For example, one study investigated the efficacy of a single IV injection of an adenoviral vector containing the cytomegalovirus (CMV) enhancer/promoter that drives GAA cDNA expression. This resulted in the liver secreting the human GAA precursor enzyme, which led to high levels of GAA activity in the plasma, with glycogen correction observed in the skeletal muscle, smooth muscle, and the heart.
In a review published in Biomedicines, Unnisa and colleagues explained, “The predominant gene-transfer delivery systems investigated in preclinical and clinical settings are viral-based vectors designed to be utilized in in vivo and ex vivo gene therapies, which in the case of Pompe disease, is mainly centered around adeno-associated viral (AAV) vectors for in vivo applications and lentiviral (LV) vectors for ex vivo hematopoietic stem cell gene therapy.”
Read more about PD treatment
Gene therapy for PD has 3 main targets: the muscles, the liver, and the CNS.
For muscle-directed delivery, the goal is to resolve cardiomyopathy and improve diaphragmatic respiratory function. Studies on mouse models have demonstrated glycogen clearance and increased GAA activity via intramuscular injection of AAV vectors encoding human GAA.
Liver-directed gene therapy aims to take advantage of the high biodistribution of AAV vectors to the liver, which allows for lower doses of AAV.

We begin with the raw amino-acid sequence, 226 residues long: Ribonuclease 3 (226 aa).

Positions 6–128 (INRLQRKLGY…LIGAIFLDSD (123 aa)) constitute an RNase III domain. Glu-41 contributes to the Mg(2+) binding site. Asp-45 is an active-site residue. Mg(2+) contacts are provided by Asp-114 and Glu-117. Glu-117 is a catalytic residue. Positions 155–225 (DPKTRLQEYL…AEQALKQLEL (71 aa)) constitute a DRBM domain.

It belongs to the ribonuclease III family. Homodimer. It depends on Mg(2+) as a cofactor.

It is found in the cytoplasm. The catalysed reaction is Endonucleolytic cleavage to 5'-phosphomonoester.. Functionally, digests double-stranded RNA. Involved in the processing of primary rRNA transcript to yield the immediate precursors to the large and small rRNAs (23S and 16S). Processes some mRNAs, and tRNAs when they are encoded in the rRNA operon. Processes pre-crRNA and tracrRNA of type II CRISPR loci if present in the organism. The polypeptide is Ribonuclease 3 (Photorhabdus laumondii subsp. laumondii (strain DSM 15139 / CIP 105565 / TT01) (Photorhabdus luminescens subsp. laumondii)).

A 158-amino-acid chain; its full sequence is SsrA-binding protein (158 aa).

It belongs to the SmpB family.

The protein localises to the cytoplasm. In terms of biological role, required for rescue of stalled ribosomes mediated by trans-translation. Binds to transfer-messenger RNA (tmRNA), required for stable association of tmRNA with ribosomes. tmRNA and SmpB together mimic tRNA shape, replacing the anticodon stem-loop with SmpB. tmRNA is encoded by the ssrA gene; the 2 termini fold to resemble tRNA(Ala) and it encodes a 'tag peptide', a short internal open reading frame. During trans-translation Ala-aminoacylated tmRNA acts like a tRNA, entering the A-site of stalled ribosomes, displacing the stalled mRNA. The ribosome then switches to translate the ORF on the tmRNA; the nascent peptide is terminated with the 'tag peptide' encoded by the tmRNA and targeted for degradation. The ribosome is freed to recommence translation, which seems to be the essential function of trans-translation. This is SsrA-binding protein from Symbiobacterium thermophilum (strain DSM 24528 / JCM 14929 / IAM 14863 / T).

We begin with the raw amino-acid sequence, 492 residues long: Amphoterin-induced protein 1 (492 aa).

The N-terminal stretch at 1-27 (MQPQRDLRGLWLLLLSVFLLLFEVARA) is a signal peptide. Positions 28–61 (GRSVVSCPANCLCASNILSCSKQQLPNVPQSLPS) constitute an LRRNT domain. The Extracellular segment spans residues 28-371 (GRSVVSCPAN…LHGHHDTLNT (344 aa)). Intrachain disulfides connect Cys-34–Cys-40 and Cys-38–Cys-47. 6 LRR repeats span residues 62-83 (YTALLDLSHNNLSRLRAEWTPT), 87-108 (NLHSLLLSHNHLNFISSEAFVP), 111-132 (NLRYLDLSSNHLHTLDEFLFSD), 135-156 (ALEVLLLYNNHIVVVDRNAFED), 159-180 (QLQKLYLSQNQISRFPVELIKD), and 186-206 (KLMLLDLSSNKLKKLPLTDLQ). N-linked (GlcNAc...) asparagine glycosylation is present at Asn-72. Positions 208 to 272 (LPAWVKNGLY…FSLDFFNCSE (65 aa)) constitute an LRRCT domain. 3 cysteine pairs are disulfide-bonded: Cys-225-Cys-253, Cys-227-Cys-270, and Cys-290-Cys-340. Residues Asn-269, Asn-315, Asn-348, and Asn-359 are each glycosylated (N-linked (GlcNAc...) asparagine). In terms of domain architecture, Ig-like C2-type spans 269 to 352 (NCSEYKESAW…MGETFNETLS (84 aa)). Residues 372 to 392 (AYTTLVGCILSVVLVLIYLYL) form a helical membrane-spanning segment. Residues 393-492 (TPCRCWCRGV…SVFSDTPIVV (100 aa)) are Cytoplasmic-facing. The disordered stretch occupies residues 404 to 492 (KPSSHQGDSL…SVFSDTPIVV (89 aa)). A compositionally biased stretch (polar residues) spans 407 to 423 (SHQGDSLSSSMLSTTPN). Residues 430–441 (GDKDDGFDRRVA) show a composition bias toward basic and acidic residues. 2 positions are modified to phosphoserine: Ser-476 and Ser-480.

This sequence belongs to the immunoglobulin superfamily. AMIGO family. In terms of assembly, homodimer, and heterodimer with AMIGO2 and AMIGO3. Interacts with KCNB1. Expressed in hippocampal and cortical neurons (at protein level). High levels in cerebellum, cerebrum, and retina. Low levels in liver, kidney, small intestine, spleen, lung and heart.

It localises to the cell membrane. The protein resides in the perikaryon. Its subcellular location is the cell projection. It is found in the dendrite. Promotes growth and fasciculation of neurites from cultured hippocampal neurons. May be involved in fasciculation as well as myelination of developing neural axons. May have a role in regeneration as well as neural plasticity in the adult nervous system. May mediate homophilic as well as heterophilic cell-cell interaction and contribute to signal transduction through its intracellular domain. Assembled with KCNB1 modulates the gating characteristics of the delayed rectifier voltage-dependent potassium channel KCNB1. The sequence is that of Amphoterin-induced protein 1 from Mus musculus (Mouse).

“The liver is able to secrete high levels of many serum proteins and this is an advantage for high-level expression of GAA, especially when engineered to enhance secretion,“ Salabarria and colleagues wrote. “Additionally, liver-directed expression can lead to immune tolerance induction.”
CNS-directed AAV gene therapy aims to resolve the CNS symptoms in PD. The abnormal glycogen accumulation in motor neurons in PD often leads to neuromuscular dysfunction. A study involving the injection of an AAV vector encoding the GAA protein in the C3-C4 spinal level of GAA-/- mice successfully attenuated glycogen levels in the cervical ventral horn and the spinal cord, which later manifested as respiratory function improvement.
“This emphasizes that the therapy needs to be targeted to both the CNS and skeletal muscles to effectively treat Pompe disease,” Unnisa and colleagues commented.
Ultimately, gene therapy represents the way forward for PD management because the current standard of PD therapy (ie, ERT) does not go far enough to resolve the clinical manifestations of PD. The grand goal of this gene therapy is to increase GAA to therapeutic levels and for that increase to be sustained permanently. With continued research, we might soon see the day when gene therapy becomes routine in PD management.
Unnisa Z, Yoon JK, Schindler JW, Mason C, van Til NP. Gene therapy developments for Pompe disease. Biomedicines. 2022; 10(2):302. doi:10.3390/biomedicines10020302
Colella P, Mingozzi F. Gene therapy for Pompe disease: the time is now. Hum Gene Ther. 2019;30(10):1245-1262. doi:10.1089/hum.2019.109
Salabarria SM, Nair J, Clement N, Smith BK, Raben N, et al. Advancements in AAV-mediated gene therapy for Pompe disease. J Neuromuscul Dis. 2020;7(1):15-31. doi:10.3233/JND-190426